Camellias do well in the shadier spots of your garden, and thrive in loose acidic soil. Now is a good time to choose plants from the nursery because you can see the true colors and shapes of the blossoms. If any flowers start to turn brown and mushy, remove and discard them immediately to stop the spread of petal blight. Pruning to control growth and form a bushier plant can be done after flowering has finished.

Citrus harvest

Oranges, lemons, limes, mandarins, kumquats, and other citrus trees are producing like crazy right now! Pick fruit from the sunny side of the tree first. Wait until it is fully ripe, it won’t continue to ripen after being picked and the only way to make it sweeter at that point is to add sugar.

President’s Column

Marcia T. Beersdorf

It is hard to believe that we are already half way through the year! I guess
the old adage of “time flies when you’re having fun” has come true to light!

A season of giving….I would like to dedicate this column and give my heart-felt thanks and appreciation to all Bloomers who have so graciously stepped forward to give a helping hand to make significant contributions to our Blackhawk Bloomers Garden Club this year. As I stated in my first President’s column: “In an effort to ensure we have a successful year, all members’ talents are needed and appreciated… As you know, all projects undertaken by our club require support and maintenance so
additional teams of helping hands are always needed.”

I am so proud to say with enormous pleasure that you have truly stepped up to answer the plea for assistance, Your efforts are not only appreciated, but I am in total awe to see or hear of the teams at work, and especially our Program and Floral Design Teams. You are so committed and take such pride in all activities undertaken, be it making pumpkin succulent centerpieces, hosting a social, producing our newsletter, publicizing our activities to the larger community, keeping our financials in tip-top shape, Digging in the Dirt with our school garden project, planning delicious menus, and taking luncheon reservations, taking notes at meetings to ensure we preserve the history of our club, collecting funds for the Penny Pines project, greeting our new members and making them feel
welcome, representing our club at region-wide meetings with CGCI and DFD, ensuring we provide support
to our members who have suffered loss or are in need of kind words and gestures, keeping our membership
roster accurate and up to date, and particularly palpable, is the friendship and caring you provide to one
another which are very precious gifts to be cherished, especially during this season of giving.
We had a busy month in November and I would like to take a moment to extend a special thanks to
Marianne Blick for opening her lovely home for our Social last month. The Social was very well attended
and the sweet and savory delectable goodies brought to share were enjoyed by all. We had a wonderful

I would also like to thank Kim Chandler for so ably and perfectly executing our field trip to UC Botanical
Gardens followed by a delicious lunch at the Cooperage in Lafayette, We all learned a lot about plants of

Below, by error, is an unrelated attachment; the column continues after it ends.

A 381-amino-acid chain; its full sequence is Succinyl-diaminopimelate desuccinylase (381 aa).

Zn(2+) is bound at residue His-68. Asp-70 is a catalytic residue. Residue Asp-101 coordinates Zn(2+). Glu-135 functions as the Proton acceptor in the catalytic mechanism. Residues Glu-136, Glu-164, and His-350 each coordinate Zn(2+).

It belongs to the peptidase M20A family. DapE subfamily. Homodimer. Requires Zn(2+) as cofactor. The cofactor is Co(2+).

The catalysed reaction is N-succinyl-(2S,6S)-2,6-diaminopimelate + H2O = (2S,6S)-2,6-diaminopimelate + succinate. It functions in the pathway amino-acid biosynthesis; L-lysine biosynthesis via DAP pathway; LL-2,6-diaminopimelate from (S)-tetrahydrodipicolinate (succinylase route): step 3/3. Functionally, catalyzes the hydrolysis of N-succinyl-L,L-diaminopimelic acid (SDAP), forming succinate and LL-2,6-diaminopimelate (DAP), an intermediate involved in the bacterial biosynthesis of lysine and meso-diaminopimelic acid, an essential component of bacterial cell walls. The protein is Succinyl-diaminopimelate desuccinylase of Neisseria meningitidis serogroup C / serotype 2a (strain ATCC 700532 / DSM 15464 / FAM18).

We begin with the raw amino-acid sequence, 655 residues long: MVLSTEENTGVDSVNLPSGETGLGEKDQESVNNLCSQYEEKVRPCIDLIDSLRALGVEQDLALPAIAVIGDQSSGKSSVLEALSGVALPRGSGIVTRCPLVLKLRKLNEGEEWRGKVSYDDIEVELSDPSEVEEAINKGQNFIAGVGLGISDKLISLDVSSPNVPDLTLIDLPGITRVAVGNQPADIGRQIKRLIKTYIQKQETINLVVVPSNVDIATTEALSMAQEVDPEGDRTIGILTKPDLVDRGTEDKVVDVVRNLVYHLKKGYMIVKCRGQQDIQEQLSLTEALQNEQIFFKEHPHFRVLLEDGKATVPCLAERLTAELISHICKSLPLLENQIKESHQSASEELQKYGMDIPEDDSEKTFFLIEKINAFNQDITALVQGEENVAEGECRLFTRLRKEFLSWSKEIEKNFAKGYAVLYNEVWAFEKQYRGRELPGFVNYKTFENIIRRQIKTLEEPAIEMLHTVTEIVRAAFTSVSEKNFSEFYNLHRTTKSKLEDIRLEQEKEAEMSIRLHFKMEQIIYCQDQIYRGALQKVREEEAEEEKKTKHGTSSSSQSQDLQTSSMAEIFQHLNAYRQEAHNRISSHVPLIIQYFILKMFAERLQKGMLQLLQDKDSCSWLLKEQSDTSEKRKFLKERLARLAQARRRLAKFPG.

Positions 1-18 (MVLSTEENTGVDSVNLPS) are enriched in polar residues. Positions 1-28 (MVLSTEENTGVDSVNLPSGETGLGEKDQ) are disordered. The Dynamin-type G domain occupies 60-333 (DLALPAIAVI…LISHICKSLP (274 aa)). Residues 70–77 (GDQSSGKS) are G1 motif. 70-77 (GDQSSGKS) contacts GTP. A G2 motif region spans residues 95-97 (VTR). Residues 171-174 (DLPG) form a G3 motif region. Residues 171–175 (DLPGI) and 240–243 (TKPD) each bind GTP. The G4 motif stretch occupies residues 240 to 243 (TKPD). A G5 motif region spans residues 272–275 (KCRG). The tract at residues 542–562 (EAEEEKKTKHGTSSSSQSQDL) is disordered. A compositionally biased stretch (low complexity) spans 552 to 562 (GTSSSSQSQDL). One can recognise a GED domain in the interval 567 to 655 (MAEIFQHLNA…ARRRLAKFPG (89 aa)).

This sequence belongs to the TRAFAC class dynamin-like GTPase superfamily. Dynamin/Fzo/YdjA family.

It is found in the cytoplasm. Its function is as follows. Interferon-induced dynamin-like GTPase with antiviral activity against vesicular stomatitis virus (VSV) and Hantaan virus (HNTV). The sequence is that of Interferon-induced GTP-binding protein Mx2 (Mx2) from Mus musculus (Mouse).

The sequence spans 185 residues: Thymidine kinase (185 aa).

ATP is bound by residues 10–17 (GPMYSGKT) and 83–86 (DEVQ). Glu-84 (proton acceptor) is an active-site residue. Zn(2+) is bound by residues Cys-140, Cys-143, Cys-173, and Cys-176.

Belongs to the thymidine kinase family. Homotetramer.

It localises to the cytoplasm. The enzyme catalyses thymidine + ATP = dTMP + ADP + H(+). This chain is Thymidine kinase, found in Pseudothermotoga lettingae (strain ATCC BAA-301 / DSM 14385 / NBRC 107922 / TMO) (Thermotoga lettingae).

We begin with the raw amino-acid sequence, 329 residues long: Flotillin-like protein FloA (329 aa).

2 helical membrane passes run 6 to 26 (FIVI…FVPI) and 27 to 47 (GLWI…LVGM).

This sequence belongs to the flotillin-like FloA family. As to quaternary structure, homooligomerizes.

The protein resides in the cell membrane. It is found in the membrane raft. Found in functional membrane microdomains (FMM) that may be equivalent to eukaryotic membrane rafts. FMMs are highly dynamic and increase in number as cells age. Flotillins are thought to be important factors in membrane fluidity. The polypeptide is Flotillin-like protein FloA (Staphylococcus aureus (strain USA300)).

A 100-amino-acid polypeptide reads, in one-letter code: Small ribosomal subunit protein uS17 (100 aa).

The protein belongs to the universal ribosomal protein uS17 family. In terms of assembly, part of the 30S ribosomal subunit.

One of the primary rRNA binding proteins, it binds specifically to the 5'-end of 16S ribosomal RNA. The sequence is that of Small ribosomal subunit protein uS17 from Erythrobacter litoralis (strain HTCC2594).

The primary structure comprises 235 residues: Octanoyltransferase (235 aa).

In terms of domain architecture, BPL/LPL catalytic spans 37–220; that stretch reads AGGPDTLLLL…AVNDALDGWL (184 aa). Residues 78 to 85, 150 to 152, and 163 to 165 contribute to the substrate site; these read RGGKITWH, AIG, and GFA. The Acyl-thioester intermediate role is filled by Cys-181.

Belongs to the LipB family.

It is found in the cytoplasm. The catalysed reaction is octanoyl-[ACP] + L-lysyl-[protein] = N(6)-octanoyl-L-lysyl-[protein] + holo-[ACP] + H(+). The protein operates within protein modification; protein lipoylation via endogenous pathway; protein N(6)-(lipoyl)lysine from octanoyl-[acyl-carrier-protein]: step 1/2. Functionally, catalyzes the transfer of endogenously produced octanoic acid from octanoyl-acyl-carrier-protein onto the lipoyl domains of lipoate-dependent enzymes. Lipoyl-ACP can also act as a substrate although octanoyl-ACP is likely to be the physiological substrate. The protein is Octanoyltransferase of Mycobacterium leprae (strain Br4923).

the world and especially of the Mediterranean climate we are so fortunate to enjoy. Weren’t those plein air
artists inspiring? We had a perfectly crisp Fall sunny day and the views of the Bay were spectacular!

Please be sure to contact Kim to volunteer for our Garden Tour in May which promises to be a fabulous

Looking forward to seeing you at the Holiday Luncheon on December 9th.

Happy Holidays Everyone!

Marcia T. Beersdorf

This entry was posted on November 24, 2015, in Newsletter.

President’s Column

Marcia T. Beersdorf

An acquaintance of mine recently asked me: “Do you know how to say the word NO? I was startled by the question, which came out of no-where, but it prompted me to take pause and analyze what the question really meant. I determined that what was really being asked was why do I always say “yes, I will”, or, “yes, I can”. So, given that sobering moment, I decided to slow time a little to reflect on the activities I was involved in and why I was doing them. Suddenly, a sunbeam of gratitude flashed across my mind realizing that I was not measuring my days by the hours in the day but rather by the content of the activities I am involved in on a daily basis. I took a look at my commitments rather than how much time I had to do them. Attaining this higher level of understanding allowed me to recognize that I was living and breathing a life of gratitude for the opportunity to give to others and to community and being grateful for the opportunity to do so. I start my day by giving thanks for the small stuff…waking up to a bird’s song, touching a shiny flower sprinkled with morning dew, smelling wet grass in the early morning…and most importantly, giving thanks for the privilege of having another day to enjoy these small things. For those who have suffered loss, you know exactly what I mean…

There are very close similarities between how we grow our gardens and what we do and what we give throughout our lives. Our actions always start with our thoughts (seeds), so understanding our thoughts will almost always give us the landscape of the trajectory of our lives. The process of understanding what we do and why we do the things we do, will always reflect our intentions. Of course, we are the masters of our own lives and we are the only ones who can choose the what, where, when, who and how of the things we do. By knowing in our minds what true gratitude means, we can easily act on the knowledge of how actions flow from our thoughts, our feelings and our hearts.

“True Thanksgiving is not a result of plenty or prosperity, but of happiness despite circumstance. Thanksgiving is not an outward show of wealth, but a continuous joy clanging from the very core of mankind”. – Unknown

Happy Thanksgiving everyone!

Marcia T. Beersdorf

This entry was posted on November 3, 2015, in Newsletter.